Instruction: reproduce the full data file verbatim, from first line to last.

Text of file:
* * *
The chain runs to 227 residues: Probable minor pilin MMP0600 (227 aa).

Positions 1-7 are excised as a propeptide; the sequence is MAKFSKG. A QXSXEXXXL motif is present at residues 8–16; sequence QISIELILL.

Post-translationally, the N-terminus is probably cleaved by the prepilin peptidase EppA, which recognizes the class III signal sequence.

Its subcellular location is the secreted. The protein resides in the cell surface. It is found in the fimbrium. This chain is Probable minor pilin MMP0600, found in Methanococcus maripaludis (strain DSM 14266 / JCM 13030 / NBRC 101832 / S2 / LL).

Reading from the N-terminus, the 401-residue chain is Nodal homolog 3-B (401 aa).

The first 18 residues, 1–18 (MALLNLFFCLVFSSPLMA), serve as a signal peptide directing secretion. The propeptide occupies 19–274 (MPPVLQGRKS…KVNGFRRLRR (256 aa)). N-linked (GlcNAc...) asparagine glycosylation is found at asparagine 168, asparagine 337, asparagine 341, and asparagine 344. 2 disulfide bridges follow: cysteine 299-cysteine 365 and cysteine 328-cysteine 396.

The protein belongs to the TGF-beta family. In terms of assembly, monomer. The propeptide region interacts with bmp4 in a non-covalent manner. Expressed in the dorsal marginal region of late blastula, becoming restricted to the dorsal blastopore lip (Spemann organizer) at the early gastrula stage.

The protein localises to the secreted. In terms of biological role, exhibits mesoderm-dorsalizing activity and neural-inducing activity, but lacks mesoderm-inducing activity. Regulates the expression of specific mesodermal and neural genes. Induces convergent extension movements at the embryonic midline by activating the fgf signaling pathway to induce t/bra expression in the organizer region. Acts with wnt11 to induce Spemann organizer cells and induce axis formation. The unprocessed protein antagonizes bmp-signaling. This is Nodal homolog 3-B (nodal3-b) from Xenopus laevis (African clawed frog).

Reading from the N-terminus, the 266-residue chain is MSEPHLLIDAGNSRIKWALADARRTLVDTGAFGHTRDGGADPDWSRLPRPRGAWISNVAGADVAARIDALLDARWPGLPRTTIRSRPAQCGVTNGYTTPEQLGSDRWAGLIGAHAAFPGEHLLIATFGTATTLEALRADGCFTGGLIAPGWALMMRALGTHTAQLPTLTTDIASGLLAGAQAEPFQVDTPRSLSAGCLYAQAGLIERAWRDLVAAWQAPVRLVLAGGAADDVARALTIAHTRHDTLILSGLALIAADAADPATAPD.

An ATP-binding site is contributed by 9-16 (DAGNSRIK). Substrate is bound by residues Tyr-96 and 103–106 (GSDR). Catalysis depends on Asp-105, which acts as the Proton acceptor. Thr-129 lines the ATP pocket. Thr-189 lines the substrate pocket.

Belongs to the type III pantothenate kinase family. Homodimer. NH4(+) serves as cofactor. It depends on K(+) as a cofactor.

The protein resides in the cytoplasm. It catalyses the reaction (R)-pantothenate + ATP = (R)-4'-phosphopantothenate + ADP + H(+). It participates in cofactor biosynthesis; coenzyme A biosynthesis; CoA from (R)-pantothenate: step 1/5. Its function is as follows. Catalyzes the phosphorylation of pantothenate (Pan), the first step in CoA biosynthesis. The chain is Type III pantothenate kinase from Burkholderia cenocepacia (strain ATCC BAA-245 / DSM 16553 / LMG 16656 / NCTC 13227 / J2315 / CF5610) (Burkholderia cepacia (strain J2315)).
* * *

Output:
The chain runs to 227 residues: Probable minor pilin MMP0600 (227 aa).

Positions 1-7 are excised as a propeptide; the sequence is MAKFSKG. A QXSXEXXXL motif is present at residues 8–16; sequence QISIELILL.

Post-translationally, the N-terminus is probably cleaved by the prepilin peptidase EppA, which recognizes the class III signal sequence.

Its subcellular location is the secreted. The protein resides in the cell surface. It is found in the fimbrium. This chain is Probable minor pilin MMP0600, found in Methanococcus maripaludis (strain DSM 14266 / JCM 13030 / NBRC 101832 / S2 / LL).

Reading from the N-terminus, the 401-residue chain is Nodal homolog 3-B (401 aa).

The first 18 residues, 1–18 (MALLNLFFCLVFSSPLMA), serve as a signal peptide directing secretion. The propeptide occupies 19–274 (MPPVLQGRKS…KVNGFRRLRR (256 aa)). N-linked (GlcNAc...) asparagine glycosylation is found at asparagine 168, asparagine 337, asparagine 341, and asparagine 344. 2 disulfide bridges follow: cysteine 299-cysteine 365 and cysteine 328-cysteine 396.

The protein belongs to the TGF-beta family. In terms of assembly, monomer. The propeptide region interacts with bmp4 in a non-covalent manner. Expressed in the dorsal marginal region of late blastula, becoming restricted to the dorsal blastopore lip (Spemann organizer) at the early gastrula stage.

The protein localises to the secreted. In terms of biological role, exhibits mesoderm-dorsalizing activity and neural-inducing activity, but lacks mesoderm-inducing activity. Regulates the expression of specific mesodermal and neural genes. Induces convergent extension movements at the embryonic midline by activating the fgf signaling pathway to induce t/bra expression in the organizer region. Acts with wnt11 to induce Spemann organizer cells and induce axis formation. The unprocessed protein antagonizes bmp-signaling. This is Nodal homolog 3-B (nodal3-b) from Xenopus laevis (African clawed frog).

Reading from the N-terminus, the 266-residue chain is MSEPHLLIDAGNSRIKWALADARRTLVDTGAFGHTRDGGADPDWSRLPRPRGAWISNVAGADVAARIDALLDARWPGLPRTTIRSRPAQCGVTNGYTTPEQLGSDRWAGLIGAHAAFPGEHLLIATFGTATTLEALRADGCFTGGLIAPGWALMMRALGTHTAQLPTLTTDIASGLLAGAQAEPFQVDTPRSLSAGCLYAQAGLIERAWRDLVAAWQAPVRLVLAGGAADDVARALTIAHTRHDTLILSGLALIAADAADPATAPD.

An ATP-binding site is contributed by 9-16 (DAGNSRIK). Substrate is bound by residues Tyr-96 and 103–106 (GSDR). Catalysis depends on Asp-105, which acts as the Proton acceptor. Thr-129 lines the ATP pocket. Thr-189 lines the substrate pocket.

Belongs to the type III pantothenate kinase family. Homodimer. NH4(+) serves as cofactor. It depends on K(+) as a cofactor.

The protein resides in the cytoplasm. It catalyses the reaction (R)-pantothenate + ATP = (R)-4'-phosphopantothenate + ADP + H(+). It participates in cofactor biosynthesis; coenzyme A biosynthesis; CoA from (R)-pantothenate: step 1/5. Its function is as follows. Catalyzes the phosphorylation of pantothenate (Pan), the first step in CoA biosynthesis. The chain is Type III pantothenate kinase from Burkholderia cenocepacia (strain ATCC BAA-245 / DSM 16553 / LMG 16656 / NCTC 13227 / J2315 / CF5610) (Burkholderia cepacia (strain J2315)).